War of the Worlds1

The cast of the Montana Repertory Theater's production of War of the Worlds. The show opens on Jan. 23, 2020.

The Montana Repertory Theater is turning 'War of the Worlds,' a 1938 radio drama, into a contemporary stage play set in a post-apocalyptic world.  

An ensemble cast of five actors will use intricate lighting, set, costumes and sound design to modernize the experience for viewers without changing a single word of the original script. The production of War of the Worlds will open Thursday, Jan. 23 at 7:30 p.m. before touring around Montana. 

“If you just turned off the volume of the whole piece you will see a story of characters relating to each other and urgency and outside threat and delight and danger, and all these things that aren’t in the script,” said Missoula-based actor Jeremy Sher, who moved from Chicago seven years ago. 

New York-based director Caitlin O'Connell is their captain, Sher said. O'Connell led the actors with her vision for the show, while also giving them creative freedoms. Characters in the play broadcast the script, using coded messages, to try and contact other survivors. Actors use body language and non-verbal cues to tell a story on top of the one already created by H.G. Wells. 

War of the Worlds is a radio play based on the book written by H.G. Wells. Howard E. Koch wrote the play and it was performed by Mercury Theater in October 1938. The show starts as a seemingly normal radio broadcast, but is interrupted intermittently for news announcements that soon become reports of a full-blown Martian invasion. The broadcast was famous for convincing some of its listeners that an actual alien invasion was occurring, causing a panic. 

Sher says he is excited and nervous to perform the play for live audiences. He says the actors’ every move is choreographed like a dance routine. They can’t forget when they’re supposed to move or where they need to place a prop. He says this is difficult considering they make new changes to the show every day. It could either be brilliant or a train wreck, he said.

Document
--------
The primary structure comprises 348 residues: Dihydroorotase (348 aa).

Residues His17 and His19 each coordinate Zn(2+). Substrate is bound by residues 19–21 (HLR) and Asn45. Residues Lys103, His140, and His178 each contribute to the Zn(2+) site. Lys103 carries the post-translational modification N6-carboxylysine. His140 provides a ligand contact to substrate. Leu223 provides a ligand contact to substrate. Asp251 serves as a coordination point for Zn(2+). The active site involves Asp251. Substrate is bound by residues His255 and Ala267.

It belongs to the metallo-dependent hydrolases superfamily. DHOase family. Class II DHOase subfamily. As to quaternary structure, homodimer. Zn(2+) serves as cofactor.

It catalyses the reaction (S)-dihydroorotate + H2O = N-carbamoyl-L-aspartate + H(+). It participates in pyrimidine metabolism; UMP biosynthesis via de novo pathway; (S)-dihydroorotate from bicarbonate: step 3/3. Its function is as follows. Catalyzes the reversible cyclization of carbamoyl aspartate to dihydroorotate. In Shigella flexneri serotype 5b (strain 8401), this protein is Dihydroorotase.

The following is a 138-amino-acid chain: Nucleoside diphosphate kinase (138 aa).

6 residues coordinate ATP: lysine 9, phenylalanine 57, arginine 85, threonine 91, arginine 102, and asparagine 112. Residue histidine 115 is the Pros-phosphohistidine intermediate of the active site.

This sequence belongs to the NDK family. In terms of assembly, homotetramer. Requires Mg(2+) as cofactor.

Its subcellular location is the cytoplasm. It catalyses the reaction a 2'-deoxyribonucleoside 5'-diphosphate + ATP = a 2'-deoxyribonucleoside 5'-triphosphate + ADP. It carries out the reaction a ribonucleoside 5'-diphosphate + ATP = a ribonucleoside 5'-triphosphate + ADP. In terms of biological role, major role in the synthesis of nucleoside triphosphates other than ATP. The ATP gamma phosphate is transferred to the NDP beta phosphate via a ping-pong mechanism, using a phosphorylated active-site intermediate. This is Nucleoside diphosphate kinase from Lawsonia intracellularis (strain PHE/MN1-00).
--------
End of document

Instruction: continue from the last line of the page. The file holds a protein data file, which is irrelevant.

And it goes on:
Actor Hudson Therriault graduated from the University of Montana in the spring of 2019 with a degree in theater and a focus in acting. He says it feels like he never left though, since he comes back every day to rehearse for War of the Worlds.  

“We just mesh so wonderfully well together,” Therriault said about the small cast. “I’m really lucky I just got to graduate and do a professional show and have the experience that I’m having right now.”

The ensemble cast of five actors collectively play over 20 characters. So Therriault says the actors put in a lot of time supporting one another. 

One of the biggest differences between playing in a professional show and playing in a school production is the roles he gets cast in, Therriault said. While a professor might cast him as a lovely maiden or a decrepit old man, in a professional show he gets to play a character he can relate to. 

“That is like the dirty little secret that the University of Montana acting program taught me, is that I will always be more interesting than any character I play,” Therriault said. 

Rachel Lin is a New York-based actress. While visiting Bozeman in October she saw a casting call for the show. She knew she was interested. As a woman of Chinese descent, she thinks it’s important to participate in recreations of older stories to influence collective narratives. 

She thinks that working on 'War of the Worlds' was an incredible opportunity to do just that. The way they perform the story that was written for a 20th-century audience is reminiscent of a lot of the world’s current issues, she said. Plus, she loves the inherent nature of storytelling within the production.  

“It’s been such a gift,” Lin said. “I think a big part of the work I want to do is making old stories feel relevant and new.”

"War of the Worlds" is playing in the Montana theater in the PARTV building on campus on scattered dates and times between Jan. 23 and Feb. 9. They will also perform in Plains, Billings, Lewistown, Helena and Butte. There will also be a special broadcast of the live show’s audio on Montana Public Radio on Feb. 7.

“We’re going to knock some people’s socks off, I really think people are not going to be prepared for it,” Therriault said. “Look out Lewistown, Montana.”

Regular tickets are $25 and can be found on the Montana Repertory’s website of Griztix. There is also a student rush price, meaning students can come the evening of the performance and buy tickets for $10 if the show still has seats available.